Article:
» Configuring Tasks

Most applications require some kind of local configuration. While command line arguments are the simplest method, many applications require more complex configurations provided via environment variables or configuration files. This section explores how to configure Nomad jobs to support many common configuration use cases.

» Command-line Arguments

Many tasks accept configuration via command-line arguments. For example, consider the http-echo server which is a small go binary that renders the provided text as a webpage. The binary accepts two parameters:

  • -listen - the address:port to listen on
  • -text - the text to render as the HTML page

Outside of Nomad, the server is started like this:

$ http-echo -listen=":5678" -text="hello world"

The Nomad equivalent job file might look something like this:

job "docs" {
  datacenters = ["dc1"]

  group "example" {
    task "server" {
      driver = "exec"

      config {
        command = "/bin/http-echo"
        args = [
          "-listen", ":5678",
          "-text", "hello world",
        ]
      }

      resources {
        network {
          mbits = 10
          port "http" {
            static = "5678"
          }
        }
      }
    }
  }
}

Nomad has many drivers, and most support passing arguments to their tasks via the args parameter. This parameter also supports Nomad interpolation. For example, if you wanted Nomad to dynamically allocate a high port to bind the service on instead of relying on a static port for the previous job:

job "docs" {
  datacenters = ["dc1"]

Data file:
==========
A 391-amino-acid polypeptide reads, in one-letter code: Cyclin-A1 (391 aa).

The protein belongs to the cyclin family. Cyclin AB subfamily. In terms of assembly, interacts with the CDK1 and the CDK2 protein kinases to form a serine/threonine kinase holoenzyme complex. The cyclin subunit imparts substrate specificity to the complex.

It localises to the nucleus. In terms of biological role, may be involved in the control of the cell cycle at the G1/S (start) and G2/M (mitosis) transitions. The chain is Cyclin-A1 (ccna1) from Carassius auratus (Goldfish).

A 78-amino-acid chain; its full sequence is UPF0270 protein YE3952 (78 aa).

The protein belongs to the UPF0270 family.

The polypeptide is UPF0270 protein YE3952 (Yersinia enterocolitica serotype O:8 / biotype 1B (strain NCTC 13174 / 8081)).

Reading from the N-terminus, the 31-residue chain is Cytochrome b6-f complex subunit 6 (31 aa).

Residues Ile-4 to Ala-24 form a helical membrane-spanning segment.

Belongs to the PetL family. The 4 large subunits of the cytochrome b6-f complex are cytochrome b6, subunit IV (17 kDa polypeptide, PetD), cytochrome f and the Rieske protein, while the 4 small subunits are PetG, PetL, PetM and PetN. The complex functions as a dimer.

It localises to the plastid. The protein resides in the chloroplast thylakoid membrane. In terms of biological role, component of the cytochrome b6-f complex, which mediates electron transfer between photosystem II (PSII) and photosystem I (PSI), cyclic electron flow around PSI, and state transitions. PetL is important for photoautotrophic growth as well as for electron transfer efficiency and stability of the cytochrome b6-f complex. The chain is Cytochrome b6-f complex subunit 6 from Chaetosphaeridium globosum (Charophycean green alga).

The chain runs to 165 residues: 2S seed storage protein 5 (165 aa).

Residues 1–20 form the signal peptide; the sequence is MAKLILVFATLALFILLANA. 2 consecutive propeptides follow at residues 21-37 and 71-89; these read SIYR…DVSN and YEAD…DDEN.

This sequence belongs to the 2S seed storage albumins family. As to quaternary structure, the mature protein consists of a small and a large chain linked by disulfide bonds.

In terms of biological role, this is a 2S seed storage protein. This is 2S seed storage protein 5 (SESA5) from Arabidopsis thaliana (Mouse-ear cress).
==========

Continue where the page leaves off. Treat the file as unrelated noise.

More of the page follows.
group "example" {
    task "server" {
      driver = "exec"

      config {
        command = "/bin/http-echo"
        args = [
          "-listen", ":${NOMAD_PORT_http}",
          "-text", "hello world",
        ]
      }

      resources {
        network {
          mbits = 10
          port "http" {}
        }
      }
    }
  }
}

» Environment Variables

Some applications can be configured via environment variables. The Twelve-Factor App document suggests configuring applications through environment variables. Nomad supports custom environment variables in two ways:

  • Interpolation in an env stanza
  • Templated in the a template stanza

» env stanza

Each task may have an env stanza which specifies environment variables:

task "server" {
  env {
    my_key = "my-value"
  }
}

The env stanza also supports interpolation:

task "server" {
  env {
    LISTEN_PORT = "${NOMAD_PORT_http}"
  }
}

See the env docs for details.

» Environment Templates

Nomad's template stanza can be used to generate environment variables. Environment variables may be templated with Node attributes and metadata, the contents of files on disk, Consul keys, or secrets from Vault:

template {
  data = <<EOH
LOG_LEVEL="{{key "service/geo-api/log-verbosity"}}"
API_KEY="{{with secret "secret/geo-api-key"}}{{.Data.key}}{{end}}"
CERT={{ file "path/to/cert.pem" | to JSON }}
NODE_ID="{{ env "node.unique.id" }}"
EOH

  destination = "secrets/config.env"
  env         = true
}

The template will be written to disk and then read as environment variables before your task is launched.

» Configuration Files

Sometimes applications accept their configurations using files to support complex data structures. Nomad supports downloading artifacts and templating them prior to launching tasks. This allows shipping of configuration files and other assets that the task needs to run properly.

Here is an example job which pulls down a configuration file as an artifact and templates it:

job "docs" {
  datacenters = ["dc1"]

  group "example" {
    task "server" {
      driver = "exec"

      artifact {
        source      = "http://example.com/config.hcl.tmpl"
        destination = "local/config.hcl.tmpl"
      }

      template {
        source      = "local/config.hcl.tmpl"
        destination = "local/config.hcl"
      }

      config {
        command = "my-app"
        args = [
          "-config", "local/config.hcl",
        ]
      }
    }
  }
}

For more information on the artifact resource, please see the artifact documentation.